Comparing it to the saddle chair, this is how I (personally) see it…

      The chair may promote good posture because it encourages you to sit straight without leaning on something. But if your back gets tired, you’ll lean anyway.

      The adjustable desk (if it adjusts to promote both standing and sitting options) sounds like it would give you the best of both worlds – so you can alternate.

      I would choose whatever is in your budget. That, to me, is always the path of least resistance.

      The Pomodoro technique is an excellent reminder to take breaks. We can get carried away with our work, so even following this timer can remind us to stretch, walk around, etc. more often.

      It’s awesome that you walk for 30 mins and stretch in the morning. If you can find the time to also strengthen your core, that would only add additional benefits.

      Great to meet you, David. Let me know what you’ve decided to do – and how it’s worked for you.
      Thanks for stopping by.

  • at 9:51 am

    HI Dana,

    Absolute truth my friend!!!! For years I have sat way too long. The good news is at this point (I’m 44) I’ve been fortunate but it some ways it is catching up to me.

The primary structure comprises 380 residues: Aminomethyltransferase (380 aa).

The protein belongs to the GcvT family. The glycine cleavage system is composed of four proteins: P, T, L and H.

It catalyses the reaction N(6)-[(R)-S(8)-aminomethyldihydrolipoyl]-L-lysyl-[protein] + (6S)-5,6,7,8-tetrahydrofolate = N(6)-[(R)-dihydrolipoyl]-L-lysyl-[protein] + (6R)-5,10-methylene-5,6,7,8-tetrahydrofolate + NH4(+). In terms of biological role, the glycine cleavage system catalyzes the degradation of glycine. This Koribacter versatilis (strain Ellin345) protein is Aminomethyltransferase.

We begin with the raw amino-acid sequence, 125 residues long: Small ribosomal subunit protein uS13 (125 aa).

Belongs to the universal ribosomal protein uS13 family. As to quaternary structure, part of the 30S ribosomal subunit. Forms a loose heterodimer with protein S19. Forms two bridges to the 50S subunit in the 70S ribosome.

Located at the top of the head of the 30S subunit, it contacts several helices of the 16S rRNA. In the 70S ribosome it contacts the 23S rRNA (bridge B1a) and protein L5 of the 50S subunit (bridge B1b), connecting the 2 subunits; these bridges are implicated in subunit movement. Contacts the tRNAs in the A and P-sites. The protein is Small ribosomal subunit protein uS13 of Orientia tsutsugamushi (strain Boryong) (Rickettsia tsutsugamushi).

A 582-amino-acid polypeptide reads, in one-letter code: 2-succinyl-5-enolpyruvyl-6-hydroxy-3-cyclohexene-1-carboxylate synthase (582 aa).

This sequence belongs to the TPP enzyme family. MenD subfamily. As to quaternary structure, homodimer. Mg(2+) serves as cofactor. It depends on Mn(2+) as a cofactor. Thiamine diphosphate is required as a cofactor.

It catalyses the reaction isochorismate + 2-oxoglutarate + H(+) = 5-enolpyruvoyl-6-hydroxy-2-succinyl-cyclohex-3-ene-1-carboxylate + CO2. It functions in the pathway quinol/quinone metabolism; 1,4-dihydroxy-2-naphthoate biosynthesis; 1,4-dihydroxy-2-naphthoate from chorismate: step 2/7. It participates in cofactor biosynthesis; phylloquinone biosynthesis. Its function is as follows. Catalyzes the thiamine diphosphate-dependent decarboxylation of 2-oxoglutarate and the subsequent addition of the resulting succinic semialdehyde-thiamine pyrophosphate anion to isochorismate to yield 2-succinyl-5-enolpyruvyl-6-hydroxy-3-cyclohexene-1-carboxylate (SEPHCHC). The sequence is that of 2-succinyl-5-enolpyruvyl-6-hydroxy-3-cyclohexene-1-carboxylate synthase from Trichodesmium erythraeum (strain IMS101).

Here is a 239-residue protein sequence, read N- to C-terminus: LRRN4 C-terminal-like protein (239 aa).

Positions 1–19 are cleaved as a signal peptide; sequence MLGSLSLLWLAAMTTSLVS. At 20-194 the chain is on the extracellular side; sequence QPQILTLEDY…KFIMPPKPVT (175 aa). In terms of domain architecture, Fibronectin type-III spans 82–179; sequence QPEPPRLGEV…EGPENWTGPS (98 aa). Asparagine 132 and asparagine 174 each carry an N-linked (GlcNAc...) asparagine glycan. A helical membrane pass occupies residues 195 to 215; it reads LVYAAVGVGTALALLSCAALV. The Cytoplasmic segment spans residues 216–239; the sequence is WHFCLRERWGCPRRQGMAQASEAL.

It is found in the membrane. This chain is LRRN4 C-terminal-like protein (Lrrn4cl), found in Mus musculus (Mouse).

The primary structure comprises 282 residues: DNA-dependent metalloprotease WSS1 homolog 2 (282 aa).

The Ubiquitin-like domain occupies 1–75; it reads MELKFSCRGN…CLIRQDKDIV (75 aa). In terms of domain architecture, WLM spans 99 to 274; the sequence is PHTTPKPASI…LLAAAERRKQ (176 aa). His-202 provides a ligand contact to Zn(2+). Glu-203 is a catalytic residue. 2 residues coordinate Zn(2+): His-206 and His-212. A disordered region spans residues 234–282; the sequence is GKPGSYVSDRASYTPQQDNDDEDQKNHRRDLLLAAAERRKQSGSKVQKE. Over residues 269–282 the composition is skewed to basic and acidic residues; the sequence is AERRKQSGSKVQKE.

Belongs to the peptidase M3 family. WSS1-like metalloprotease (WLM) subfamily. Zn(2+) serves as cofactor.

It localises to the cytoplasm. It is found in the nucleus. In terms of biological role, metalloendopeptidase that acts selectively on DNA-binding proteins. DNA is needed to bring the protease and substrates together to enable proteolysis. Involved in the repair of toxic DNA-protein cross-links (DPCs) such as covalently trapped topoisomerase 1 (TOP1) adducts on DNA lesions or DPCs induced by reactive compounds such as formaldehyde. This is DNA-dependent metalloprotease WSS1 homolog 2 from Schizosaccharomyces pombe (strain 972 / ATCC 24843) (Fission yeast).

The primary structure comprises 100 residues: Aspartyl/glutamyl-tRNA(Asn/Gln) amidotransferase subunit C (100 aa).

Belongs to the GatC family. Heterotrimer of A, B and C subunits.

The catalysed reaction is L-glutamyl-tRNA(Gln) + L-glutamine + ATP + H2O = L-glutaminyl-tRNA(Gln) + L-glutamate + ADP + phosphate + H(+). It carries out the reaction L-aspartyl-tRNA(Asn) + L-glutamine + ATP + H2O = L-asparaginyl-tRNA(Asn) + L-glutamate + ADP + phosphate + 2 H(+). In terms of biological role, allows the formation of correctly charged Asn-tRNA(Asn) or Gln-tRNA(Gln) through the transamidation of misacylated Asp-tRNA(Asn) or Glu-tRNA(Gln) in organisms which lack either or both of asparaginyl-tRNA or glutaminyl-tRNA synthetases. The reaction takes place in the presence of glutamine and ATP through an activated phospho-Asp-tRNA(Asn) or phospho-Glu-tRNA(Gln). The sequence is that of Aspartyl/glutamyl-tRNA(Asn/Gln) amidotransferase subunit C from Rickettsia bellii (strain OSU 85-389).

We just recently started back at the gym and I got a standing desk so that I work “on my feet” instead of on my butt, lol…

    It’s made a world of difference in a very short time.

    I feel better, my posture is better and I have more energy.

    And, I’m watching the “old man belly” retreat, which is the best part!!!!

    Dr. Mercola had an article last fall, I think, about the negative effects of sitting and said that on average we ought to be standing and moving around for at least 10 hours per day.

    I thought that was an interesting statistic.

    Have a great week Dana!

    ~ Don Purdum

    • at 6:03 pm

      Hi Don,

      I’ve had a few people mention the standing desk option, or at least, an adjustable one.
      I think it sounds like a cool idea. I’ve also known of people to do their work while on a treadmill. I would get a kick out of that.

      Yes, I’m familiar with Dr. Mercola. I may have even read the article you’re referring to.
      He’s a wealth of knowledge isn’t he? He covers all bases.

      I’m glad you’ve gotten back into your fitness program. I have no doubt you’re experiencing the benefits from having done so.